Novel Per-conditioning Strategy Disappoints in Stroke

June 05, 2019

A novel intervention known as remote per-conditioning — in which transient ischemia is induced in a limb in an effort to protect the brain from the larger ischemic effects of a stroke — has failed to show a reduction in infarct size in a new clinical trial in acute stroke patients.  

The results of the RESCUE BRAIN study were presented at the recent 5th European Stroke Organisation Conference (ESOC) 2019 by Fernando Pico, MD, PhD, Versailles Hospital and University, Le Chesnay, France.

Pico explained that the study was based on preclinical research that has shown this approach to be successful in protecting against myocardial infarction (MI) and stroke. He said the mechanism is believed to involve the transient ischemia triggering endogenous cytoprotective substances and increased blood flow.   

An initial clinical study in MI patients, published in The Lancet in 2010, showed promising results with a reduction in infarct size, and a larger trial in MI patients is now ongoing, he noted.    

"The field started after it was observed that patients with angina pectoris before an MI often had smaller infarcts than those who didn't have angina beforehand. This led to the idea of pre-conditioning — when a transient ischemia may protect against a subsequent larger ischemic event. Per-conditioning is the same principle, but the transient ischemia is induced during or soon after the larger ischemic event," Pico said.

"There is a major unmet need for a neuroprotective agent in stroke patients and animal studies have suggested that inducing transient ischemia in another region of the body soon after a stroke starts may have potential as a neuroprotective strategy," he told Medscape Medical News.

For the RESCUE BRAIN study, 188 patients within 6 hours of onset of ischemic stroke were randomized to the per-conditioning intervention or control.

Per-conditioning was induced by a cuff placed around the thigh on the opposite side of the body to the stroke which was inflated to 110 mm Hg above systolic blood pressure for 5 minutes at a time. This was repeated four times over a total duration of 40 minutes. In the control group, patients had the cuff placed but not inflated.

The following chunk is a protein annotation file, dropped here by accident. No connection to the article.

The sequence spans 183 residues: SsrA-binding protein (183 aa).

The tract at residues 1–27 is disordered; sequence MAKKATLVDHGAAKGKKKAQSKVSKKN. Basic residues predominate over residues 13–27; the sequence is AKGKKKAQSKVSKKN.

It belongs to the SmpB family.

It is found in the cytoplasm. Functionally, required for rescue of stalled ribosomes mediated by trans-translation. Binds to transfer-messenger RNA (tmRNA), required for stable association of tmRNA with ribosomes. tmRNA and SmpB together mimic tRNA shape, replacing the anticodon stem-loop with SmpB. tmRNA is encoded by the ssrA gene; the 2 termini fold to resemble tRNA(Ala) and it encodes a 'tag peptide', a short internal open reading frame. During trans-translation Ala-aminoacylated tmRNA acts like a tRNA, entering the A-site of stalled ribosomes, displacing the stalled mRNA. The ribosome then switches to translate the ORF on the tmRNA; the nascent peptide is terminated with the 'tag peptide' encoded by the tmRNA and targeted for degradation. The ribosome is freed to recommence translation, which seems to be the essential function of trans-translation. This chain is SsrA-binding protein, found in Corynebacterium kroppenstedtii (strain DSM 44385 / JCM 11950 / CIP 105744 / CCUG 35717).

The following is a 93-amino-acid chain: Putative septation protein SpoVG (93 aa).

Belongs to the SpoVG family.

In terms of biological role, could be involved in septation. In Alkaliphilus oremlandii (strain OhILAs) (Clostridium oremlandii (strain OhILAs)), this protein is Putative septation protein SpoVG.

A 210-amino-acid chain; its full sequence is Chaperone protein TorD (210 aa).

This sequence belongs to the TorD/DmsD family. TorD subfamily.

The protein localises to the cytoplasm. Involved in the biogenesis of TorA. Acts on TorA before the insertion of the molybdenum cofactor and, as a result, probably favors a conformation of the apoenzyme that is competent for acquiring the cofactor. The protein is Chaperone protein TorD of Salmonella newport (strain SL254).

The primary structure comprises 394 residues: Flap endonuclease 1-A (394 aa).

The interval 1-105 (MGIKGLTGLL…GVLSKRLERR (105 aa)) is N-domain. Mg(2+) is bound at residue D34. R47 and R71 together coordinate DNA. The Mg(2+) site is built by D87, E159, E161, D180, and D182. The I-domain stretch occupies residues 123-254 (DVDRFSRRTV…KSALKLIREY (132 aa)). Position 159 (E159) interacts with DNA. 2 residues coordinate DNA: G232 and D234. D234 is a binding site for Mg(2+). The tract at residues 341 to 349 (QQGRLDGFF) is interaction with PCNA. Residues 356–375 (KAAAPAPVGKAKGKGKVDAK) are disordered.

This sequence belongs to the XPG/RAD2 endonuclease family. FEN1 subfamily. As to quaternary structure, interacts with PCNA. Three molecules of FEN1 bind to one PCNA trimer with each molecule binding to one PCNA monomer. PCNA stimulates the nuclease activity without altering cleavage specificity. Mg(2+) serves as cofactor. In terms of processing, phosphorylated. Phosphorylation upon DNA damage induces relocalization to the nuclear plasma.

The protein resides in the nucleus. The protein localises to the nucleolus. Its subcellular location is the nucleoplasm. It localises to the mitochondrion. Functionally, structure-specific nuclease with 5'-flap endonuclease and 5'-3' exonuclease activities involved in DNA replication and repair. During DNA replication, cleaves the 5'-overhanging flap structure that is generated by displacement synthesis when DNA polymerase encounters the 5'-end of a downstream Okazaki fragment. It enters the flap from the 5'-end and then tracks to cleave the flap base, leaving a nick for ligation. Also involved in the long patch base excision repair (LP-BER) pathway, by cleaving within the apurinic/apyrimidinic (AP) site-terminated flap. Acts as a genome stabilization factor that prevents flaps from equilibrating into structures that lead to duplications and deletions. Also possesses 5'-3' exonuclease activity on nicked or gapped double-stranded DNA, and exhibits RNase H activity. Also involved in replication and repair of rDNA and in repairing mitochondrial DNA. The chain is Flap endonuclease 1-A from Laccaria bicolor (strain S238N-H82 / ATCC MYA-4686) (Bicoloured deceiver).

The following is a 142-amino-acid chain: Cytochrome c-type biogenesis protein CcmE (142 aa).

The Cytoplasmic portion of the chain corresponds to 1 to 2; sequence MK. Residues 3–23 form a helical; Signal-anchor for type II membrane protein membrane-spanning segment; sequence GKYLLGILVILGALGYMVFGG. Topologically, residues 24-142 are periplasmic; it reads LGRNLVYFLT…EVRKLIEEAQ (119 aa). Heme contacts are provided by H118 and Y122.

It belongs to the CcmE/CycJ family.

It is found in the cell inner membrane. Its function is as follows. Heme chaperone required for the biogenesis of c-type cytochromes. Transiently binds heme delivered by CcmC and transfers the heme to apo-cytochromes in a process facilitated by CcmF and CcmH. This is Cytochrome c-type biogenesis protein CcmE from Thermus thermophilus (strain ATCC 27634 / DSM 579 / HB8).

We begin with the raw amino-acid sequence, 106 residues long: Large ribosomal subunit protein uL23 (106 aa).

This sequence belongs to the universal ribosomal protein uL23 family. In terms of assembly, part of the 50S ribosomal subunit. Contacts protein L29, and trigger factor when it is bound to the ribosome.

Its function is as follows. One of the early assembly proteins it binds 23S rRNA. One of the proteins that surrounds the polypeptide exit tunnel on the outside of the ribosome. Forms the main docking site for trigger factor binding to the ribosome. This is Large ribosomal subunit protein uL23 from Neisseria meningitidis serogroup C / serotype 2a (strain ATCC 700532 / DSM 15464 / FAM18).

Patients received the treatment in hospital at a median time of 3 hours 40 minutes after stroke onset. The average National Institutes of Health Stroke Scale (NIHSS) score was 10, and the vast majority of patients also received recanalization therapy; 90% were treated with thrombolysis and 34% received thrombectomy.

The primary endpoint was volume of brain infarct on MRI diffusion weighted imaging at 24 hours. This was not significantly different between the two groups, with the mean (log) change from baseline being 0.30 in the treated group vs 0.37 in the control group, (P = .57).

Secondary outcomes including NIHSS scores at 24 hours, reperfusion rates and modified Rankin Scale (mRS) scores at 90 days were also not different between the two groups.

Safety results were also similar in the two groups, with symptomatic intracerebral hemorrhage occurring in 4.6% of both groups (P = .97).

"Despite good rates of recanalization therapy and quite speedy treatment times, we still didn't see any signal of efficacy of per-conditioning in this study," Pico said.  

He noted that there has been one previous randomized study of this per-conditioning intervention in stroke patients by a Danish group — which was also neutral — but post hoc voxel analyses suggested the intervention may have had some benefit.

Pico reported that there are five further studies of per-conditioning in stroke now underway.

"A couple of these are testing this intervention in the pre-hospital setting, so it will be interesting to see if a shorter time to treatment makes any difference. And some of the other studies are investigating repeating the intervention over a few days," he noted.

Commenting on the current study for Medscape Medical News, session comoderator Jesse Dawson, MD, Institute of Cardiovascular and Medical Sciences, University of Glasgow, United Kingdom, couldn't help but lament the findings from RESCUE BRAIN, especially considering the results from other studies.

"The RESCUE BRAIN results are disappointing, as there has been a lot of promise in smaller studies of lower limb ischemic per-conditioning and there is good science behind it in that we do see changes at the molecular level," Dawson said. "It seems to induce a response to ischemia that reduces damage from stroke in experimental studies."

"This is the first study that has looked at really detailed imaging of the stroke — a very strong surrogate marker and a difference wasn’t seen," he said. "It is hard to expect a change on clinical outcomes if we don't see change in infarct volume."

Still, he added, "We don’t know if the current results were because this intervention doesn't work or perhaps it hasn't been implemented optimally in terms of patient selection, timing and dose. There is definitely more work to be done. It will be interesting to see what the further studies show."

The RESCUE BRAIN study was funded by the French Ministry of Health. Pico has disclosed no relevant financial relationships.

5th European Stroke Organisation Conference (ESOC) 2019:
Presented May 22, 2019.  

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